Triclosan (TCS) is a broad-spectrum antimicrobial used in a variety of consumer products. While it was recently banned from hand soaps in the US, it is still a key ingredient in a top-selling toothpaste. TCS is a hydrophobic micropollutant that is recalcitrant under anaerobic digestion thereby resulting in high TCS concentrations in biosolids. The objective of this study was to determine the impact of TCS on the antibiotic resistome and potential cross-protection in lab-scale anaerobic digesters using shotgun metagenomics. It was hypothesized that metagenomics would reveal selection for antibiotic resistance genes (ARGs) not previously found in pure culture studies or mixed-culture studies using targeted qPCR. In this study, four different levels of TCS were continuously fed to triplicate lab-scale anaerobic digesters to assess the effect of TCS levels on the antibiotic resistance gene profiles (resistome). Blasting metagenomic reads against antibiotic/metal resistance gene database (BacMet) revealed that ARG diversity and abundance changed along the TCS concentration gradient. While loss of bacterial diversity and digester function were observed in the digester treated with the highest TCS concentration, FabV, which is a known TCS resistance gene, increased in this extremely high TCS environment. The abundance of several other known ARG or metal resistance genes (MRGs), including corA and arsB, also increased as the concentrations of TCS increased. Analysis of other functional genes using SEED database revealed the increase of potentially key genes for resistance including different types of transporters and transposons. These results indicate that antimicrobials can alter the abundance of multiple resistance genes in anaerobic digesters even when function (i.e. methane production) is maintained. This study also suggests that enriched ARGs could be released into environments with biosolids land application.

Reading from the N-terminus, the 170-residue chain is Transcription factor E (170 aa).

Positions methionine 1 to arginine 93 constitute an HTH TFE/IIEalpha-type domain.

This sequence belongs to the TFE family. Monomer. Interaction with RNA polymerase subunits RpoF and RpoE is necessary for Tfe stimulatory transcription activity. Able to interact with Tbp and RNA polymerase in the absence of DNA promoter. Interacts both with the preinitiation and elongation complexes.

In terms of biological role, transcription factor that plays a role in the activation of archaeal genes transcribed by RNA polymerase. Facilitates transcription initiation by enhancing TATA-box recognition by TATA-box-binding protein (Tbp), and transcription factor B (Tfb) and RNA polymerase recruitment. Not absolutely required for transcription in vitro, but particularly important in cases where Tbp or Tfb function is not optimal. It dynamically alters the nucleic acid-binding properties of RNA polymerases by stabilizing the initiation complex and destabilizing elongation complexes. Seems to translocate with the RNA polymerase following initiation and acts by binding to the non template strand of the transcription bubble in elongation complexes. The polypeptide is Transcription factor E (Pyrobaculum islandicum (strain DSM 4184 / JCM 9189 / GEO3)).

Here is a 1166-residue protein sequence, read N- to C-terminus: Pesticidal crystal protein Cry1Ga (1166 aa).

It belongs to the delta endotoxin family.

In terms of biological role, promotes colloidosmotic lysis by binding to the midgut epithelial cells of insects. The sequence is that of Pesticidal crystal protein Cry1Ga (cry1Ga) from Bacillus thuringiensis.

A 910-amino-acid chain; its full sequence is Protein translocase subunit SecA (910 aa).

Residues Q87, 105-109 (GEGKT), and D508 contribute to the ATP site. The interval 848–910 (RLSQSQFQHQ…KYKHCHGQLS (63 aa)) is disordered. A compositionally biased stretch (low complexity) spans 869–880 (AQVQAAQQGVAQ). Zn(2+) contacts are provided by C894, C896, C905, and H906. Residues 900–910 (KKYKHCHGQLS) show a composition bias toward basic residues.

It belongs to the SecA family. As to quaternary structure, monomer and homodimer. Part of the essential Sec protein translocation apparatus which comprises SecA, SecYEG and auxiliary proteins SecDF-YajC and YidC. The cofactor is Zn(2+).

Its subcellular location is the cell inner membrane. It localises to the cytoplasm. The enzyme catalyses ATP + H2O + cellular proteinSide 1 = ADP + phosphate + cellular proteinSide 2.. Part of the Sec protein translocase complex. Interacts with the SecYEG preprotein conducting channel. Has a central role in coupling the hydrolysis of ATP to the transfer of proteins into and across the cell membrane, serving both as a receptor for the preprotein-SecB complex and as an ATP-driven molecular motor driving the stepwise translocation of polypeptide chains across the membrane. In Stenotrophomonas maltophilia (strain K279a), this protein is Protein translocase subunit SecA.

Available for download on Thursday, October 01, 2020